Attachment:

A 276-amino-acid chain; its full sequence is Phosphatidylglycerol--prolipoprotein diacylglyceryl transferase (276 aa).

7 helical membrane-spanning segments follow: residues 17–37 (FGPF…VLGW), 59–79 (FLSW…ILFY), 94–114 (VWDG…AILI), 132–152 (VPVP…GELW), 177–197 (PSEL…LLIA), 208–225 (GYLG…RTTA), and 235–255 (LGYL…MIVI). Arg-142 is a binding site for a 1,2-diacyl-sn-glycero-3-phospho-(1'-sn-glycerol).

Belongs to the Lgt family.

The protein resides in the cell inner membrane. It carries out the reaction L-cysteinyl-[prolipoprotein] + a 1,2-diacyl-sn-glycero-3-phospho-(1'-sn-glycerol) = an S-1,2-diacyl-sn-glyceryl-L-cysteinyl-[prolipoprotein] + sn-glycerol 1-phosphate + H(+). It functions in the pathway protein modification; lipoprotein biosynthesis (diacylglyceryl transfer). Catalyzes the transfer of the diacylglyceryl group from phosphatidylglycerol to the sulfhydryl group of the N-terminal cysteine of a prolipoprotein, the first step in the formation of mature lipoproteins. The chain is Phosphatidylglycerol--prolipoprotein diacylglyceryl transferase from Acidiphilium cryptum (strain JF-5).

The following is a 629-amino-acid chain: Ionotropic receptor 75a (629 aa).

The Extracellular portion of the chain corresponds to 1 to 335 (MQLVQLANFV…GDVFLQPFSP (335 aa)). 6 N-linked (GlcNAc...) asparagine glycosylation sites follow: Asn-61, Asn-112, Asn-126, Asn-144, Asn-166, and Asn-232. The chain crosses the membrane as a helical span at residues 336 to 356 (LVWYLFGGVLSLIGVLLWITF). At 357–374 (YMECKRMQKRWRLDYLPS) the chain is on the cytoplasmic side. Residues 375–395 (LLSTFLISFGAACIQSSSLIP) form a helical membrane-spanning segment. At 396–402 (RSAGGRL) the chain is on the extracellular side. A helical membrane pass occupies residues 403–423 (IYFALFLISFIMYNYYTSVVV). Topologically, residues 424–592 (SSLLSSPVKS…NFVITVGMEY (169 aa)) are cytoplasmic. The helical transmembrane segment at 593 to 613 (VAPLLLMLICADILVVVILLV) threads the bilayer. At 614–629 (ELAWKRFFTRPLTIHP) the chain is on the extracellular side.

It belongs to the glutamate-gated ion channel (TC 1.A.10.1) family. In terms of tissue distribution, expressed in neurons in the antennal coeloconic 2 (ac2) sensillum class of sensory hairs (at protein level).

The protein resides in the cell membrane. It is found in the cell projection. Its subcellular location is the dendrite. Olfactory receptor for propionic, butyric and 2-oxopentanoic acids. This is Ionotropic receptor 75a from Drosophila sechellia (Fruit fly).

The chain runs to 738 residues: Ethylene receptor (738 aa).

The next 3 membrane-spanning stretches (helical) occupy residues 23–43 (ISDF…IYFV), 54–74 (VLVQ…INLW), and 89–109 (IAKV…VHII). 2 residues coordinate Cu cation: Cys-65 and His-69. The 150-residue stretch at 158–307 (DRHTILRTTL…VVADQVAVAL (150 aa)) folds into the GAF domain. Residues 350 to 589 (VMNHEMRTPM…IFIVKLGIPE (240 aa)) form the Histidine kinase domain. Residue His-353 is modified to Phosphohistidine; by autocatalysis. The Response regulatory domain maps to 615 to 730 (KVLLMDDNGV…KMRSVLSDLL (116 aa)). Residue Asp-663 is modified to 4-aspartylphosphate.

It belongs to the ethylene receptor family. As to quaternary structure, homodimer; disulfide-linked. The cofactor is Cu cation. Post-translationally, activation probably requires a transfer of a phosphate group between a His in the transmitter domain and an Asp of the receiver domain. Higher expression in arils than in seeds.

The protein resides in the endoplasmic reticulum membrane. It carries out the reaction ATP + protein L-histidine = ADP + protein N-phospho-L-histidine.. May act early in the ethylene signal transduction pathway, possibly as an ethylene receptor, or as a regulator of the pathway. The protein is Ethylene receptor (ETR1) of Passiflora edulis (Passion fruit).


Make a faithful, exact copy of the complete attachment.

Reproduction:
A 276-amino-acid chain; its full sequence is Phosphatidylglycerol--prolipoprotein diacylglyceryl transferase (276 aa).

7 helical membrane-spanning segments follow: residues 17–37 (FGPF…VLGW), 59–79 (FLSW…ILFY), 94–114 (VWDG…AILI), 132–152 (VPVP…GELW), 177–197 (PSEL…LLIA), 208–225 (GYLG…RTTA), and 235–255 (LGYL…MIVI). Arg-142 is a binding site for a 1,2-diacyl-sn-glycero-3-phospho-(1'-sn-glycerol).

Belongs to the Lgt family.

The protein resides in the cell inner membrane. It carries out the reaction L-cysteinyl-[prolipoprotein] + a 1,2-diacyl-sn-glycero-3-phospho-(1'-sn-glycerol) = an S-1,2-diacyl-sn-glyceryl-L-cysteinyl-[prolipoprotein] + sn-glycerol 1-phosphate + H(+). It functions in the pathway protein modification; lipoprotein biosynthesis (diacylglyceryl transfer). Catalyzes the transfer of the diacylglyceryl group from phosphatidylglycerol to the sulfhydryl group of the N-terminal cysteine of a prolipoprotein, the first step in the formation of mature lipoproteins. The chain is Phosphatidylglycerol--prolipoprotein diacylglyceryl transferase from Acidiphilium cryptum (strain JF-5).

The following is a 629-amino-acid chain: Ionotropic receptor 75a (629 aa).

The Extracellular portion of the chain corresponds to 1 to 335 (MQLVQLANFV…GDVFLQPFSP (335 aa)). 6 N-linked (GlcNAc...) asparagine glycosylation sites follow: Asn-61, Asn-112, Asn-126, Asn-144, Asn-166, and Asn-232. The chain crosses the membrane as a helical span at residues 336 to 356 (LVWYLFGGVLSLIGVLLWITF). At 357–374 (YMECKRMQKRWRLDYLPS) the chain is on the cytoplasmic side. Residues 375–395 (LLSTFLISFGAACIQSSSLIP) form a helical membrane-spanning segment. At 396–402 (RSAGGRL) the chain is on the extracellular side. A helical membrane pass occupies residues 403–423 (IYFALFLISFIMYNYYTSVVV). Topologically, residues 424–592 (SSLLSSPVKS…NFVITVGMEY (169 aa)) are cytoplasmic. The helical transmembrane segment at 593 to 613 (VAPLLLMLICADILVVVILLV) threads the bilayer. At 614–629 (ELAWKRFFTRPLTIHP) the chain is on the extracellular side.

It belongs to the glutamate-gated ion channel (TC 1.A.10.1) family. In terms of tissue distribution, expressed in neurons in the antennal coeloconic 2 (ac2) sensillum class of sensory hairs (at protein level).

The protein resides in the cell membrane. It is found in the cell projection. Its subcellular location is the dendrite. Olfactory receptor for propionic, butyric and 2-oxopentanoic acids. This is Ionotropic receptor 75a from Drosophila sechellia (Fruit fly).

The chain runs to 738 residues: Ethylene receptor (738 aa).

The next 3 membrane-spanning stretches (helical) occupy residues 23–43 (ISDF…IYFV), 54–74 (VLVQ…INLW), and 89–109 (IAKV…VHII). 2 residues coordinate Cu cation: Cys-65 and His-69. The 150-residue stretch at 158–307 (DRHTILRTTL…VVADQVAVAL (150 aa)) folds into the GAF domain. Residues 350 to 589 (VMNHEMRTPM…IFIVKLGIPE (240 aa)) form the Histidine kinase domain. Residue His-353 is modified to Phosphohistidine; by autocatalysis. The Response regulatory domain maps to 615 to 730 (KVLLMDDNGV…KMRSVLSDLL (116 aa)). Residue Asp-663 is modified to 4-aspartylphosphate.

It belongs to the ethylene receptor family. As to quaternary structure, homodimer; disulfide-linked. The cofactor is Cu cation. Post-translationally, activation probably requires a transfer of a phosphate group between a His in the transmitter domain and an Asp of the receiver domain. Higher expression in arils than in seeds.

The protein resides in the endoplasmic reticulum membrane. It carries out the reaction ATP + protein L-histidine = ADP + protein N-phospho-L-histidine.. May act early in the ethylene signal transduction pathway, possibly as an ethylene receptor, or as a regulator of the pathway. The protein is Ethylene receptor (ETR1) of Passiflora edulis (Passion fruit).